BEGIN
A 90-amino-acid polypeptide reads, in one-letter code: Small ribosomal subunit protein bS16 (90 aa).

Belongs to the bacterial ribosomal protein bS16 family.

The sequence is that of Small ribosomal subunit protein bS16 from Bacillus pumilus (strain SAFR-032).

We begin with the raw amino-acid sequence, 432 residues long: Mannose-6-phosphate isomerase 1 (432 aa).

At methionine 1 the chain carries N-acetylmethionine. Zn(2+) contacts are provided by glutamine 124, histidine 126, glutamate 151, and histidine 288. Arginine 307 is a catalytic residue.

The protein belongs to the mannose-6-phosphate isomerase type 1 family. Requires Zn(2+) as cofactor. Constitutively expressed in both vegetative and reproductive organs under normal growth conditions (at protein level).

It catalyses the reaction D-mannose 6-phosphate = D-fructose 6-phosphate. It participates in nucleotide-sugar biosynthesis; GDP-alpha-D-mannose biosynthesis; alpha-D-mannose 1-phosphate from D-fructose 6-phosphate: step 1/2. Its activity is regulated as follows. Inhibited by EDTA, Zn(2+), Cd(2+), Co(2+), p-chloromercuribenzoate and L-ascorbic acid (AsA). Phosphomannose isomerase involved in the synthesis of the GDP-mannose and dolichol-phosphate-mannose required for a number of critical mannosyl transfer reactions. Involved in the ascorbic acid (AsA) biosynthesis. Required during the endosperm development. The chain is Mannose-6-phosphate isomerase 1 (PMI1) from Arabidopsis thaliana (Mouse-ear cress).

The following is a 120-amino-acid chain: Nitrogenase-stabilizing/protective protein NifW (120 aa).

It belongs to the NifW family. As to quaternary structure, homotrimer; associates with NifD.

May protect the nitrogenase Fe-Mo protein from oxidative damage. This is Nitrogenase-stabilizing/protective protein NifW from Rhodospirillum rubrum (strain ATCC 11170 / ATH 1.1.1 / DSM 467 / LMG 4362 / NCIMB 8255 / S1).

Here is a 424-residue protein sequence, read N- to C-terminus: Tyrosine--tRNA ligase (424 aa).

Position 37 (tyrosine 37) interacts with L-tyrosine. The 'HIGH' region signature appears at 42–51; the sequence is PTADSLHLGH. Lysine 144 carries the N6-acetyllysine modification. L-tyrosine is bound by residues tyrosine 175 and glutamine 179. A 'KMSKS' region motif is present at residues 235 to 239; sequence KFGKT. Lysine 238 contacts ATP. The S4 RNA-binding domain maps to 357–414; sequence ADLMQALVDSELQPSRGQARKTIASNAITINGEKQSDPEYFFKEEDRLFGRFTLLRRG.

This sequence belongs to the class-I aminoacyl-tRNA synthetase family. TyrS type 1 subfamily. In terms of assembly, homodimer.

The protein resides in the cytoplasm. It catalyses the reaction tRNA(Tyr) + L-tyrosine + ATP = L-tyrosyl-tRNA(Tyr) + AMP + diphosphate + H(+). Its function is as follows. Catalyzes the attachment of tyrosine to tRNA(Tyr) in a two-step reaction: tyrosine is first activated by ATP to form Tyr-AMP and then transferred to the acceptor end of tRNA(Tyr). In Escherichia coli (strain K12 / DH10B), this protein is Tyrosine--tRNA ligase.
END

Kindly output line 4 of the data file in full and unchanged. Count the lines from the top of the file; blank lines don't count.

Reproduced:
We begin with the raw amino-acid sequence, 432 residues long: Mannose-6-phosphate isomerase 1 (432 aa).